"I don't w-want to be a monster anymore..." he sobbed into Sun's chest. He couldn't say quite when the older changeling had crossed the short space between them, when he'd dropped his disguise or when those dark forelegs had wrapped themselves around Breeze and pulled him close, but he didn't care. He just pushed his head into the smooth, softened chitin and let the tears loose. "But I don't know how to stop..."
Sun said nothing. It made things worse and better both at once. There was nothing he could say to soothe or refute any of what Breeze had laid bare, but he was wise enough not to waste words trying. Instead, he held Breeze a little closer, resting his chin on the youth's head as he wept.
It only took a short while for the tears to stop choking him, but when Breeze lifted his head again the last of the day's light was gone and the curtains were dark. He sniffed, scrubbing at his eyes with the back of a hoof then pulled away from Sun. There was the odd urge to apologise, as though he'd done something shameful, but before he could speak Sun sighed and looked down.
"I know. I'm sick of it too. Sick and tired of running, of always telling myself 'one more day'. This isn't what I'd hoped. I suppose I don't really know what I'd expected things would be like, but... I never thought we'd do most of the things we've had to do."
In that moment Breeze felt something click into place. He'd spent weeks, since first meeting Sun, thinking ahead to freedom, and before that moment it had never been so much as a possibility in his mind. Already, the memories of his own optimism were turning to poison in his mind, and the realities of a world that fell so far short of his hopes was breaking him. On the back of only a few weeks of hope.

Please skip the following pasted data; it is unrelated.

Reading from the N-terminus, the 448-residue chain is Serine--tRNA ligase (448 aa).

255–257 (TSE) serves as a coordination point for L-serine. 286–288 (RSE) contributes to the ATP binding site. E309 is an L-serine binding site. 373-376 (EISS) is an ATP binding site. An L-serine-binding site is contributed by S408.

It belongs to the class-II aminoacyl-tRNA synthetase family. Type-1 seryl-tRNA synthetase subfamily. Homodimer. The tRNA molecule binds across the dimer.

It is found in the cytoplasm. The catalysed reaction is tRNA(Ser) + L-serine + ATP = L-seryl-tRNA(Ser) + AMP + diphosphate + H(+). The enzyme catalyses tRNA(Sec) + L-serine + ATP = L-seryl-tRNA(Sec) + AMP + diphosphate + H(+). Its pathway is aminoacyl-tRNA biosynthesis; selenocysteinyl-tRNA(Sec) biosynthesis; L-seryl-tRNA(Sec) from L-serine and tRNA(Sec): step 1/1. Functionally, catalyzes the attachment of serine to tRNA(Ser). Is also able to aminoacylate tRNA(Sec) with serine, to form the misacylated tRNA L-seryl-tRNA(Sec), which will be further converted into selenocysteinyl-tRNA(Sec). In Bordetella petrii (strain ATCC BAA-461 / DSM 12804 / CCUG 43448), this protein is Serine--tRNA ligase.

Sun had been dreaming of this for years.
Something dark swelled up inside of his chest, but it was snuffed out by a tide of shame that somehow felt clean. Breeze reached out with a shaking hoof, and something else fell into place as he searched for any visible sign of the pain that had to be burning inside Sun, a hundred times hotter than his own. But Sun stood and bore it, as stoic as he'd ever been. Save for that one day, in an old cabin just outside of a town called Dodge.
"I've never thought of myself as one for giving up," Sun was saying, very gently bumping the underside of that hoof with his nose and fangs. "But I don't see how we can keep this up for much longer."
Breeze nodded. His eyes were sticky with drying tears, lines of salt crusting on his cheeks, but there was that sense of clarity again.
"I think," he said slowly, haltingly. "I think maybe... Maybe it's about time we stopped."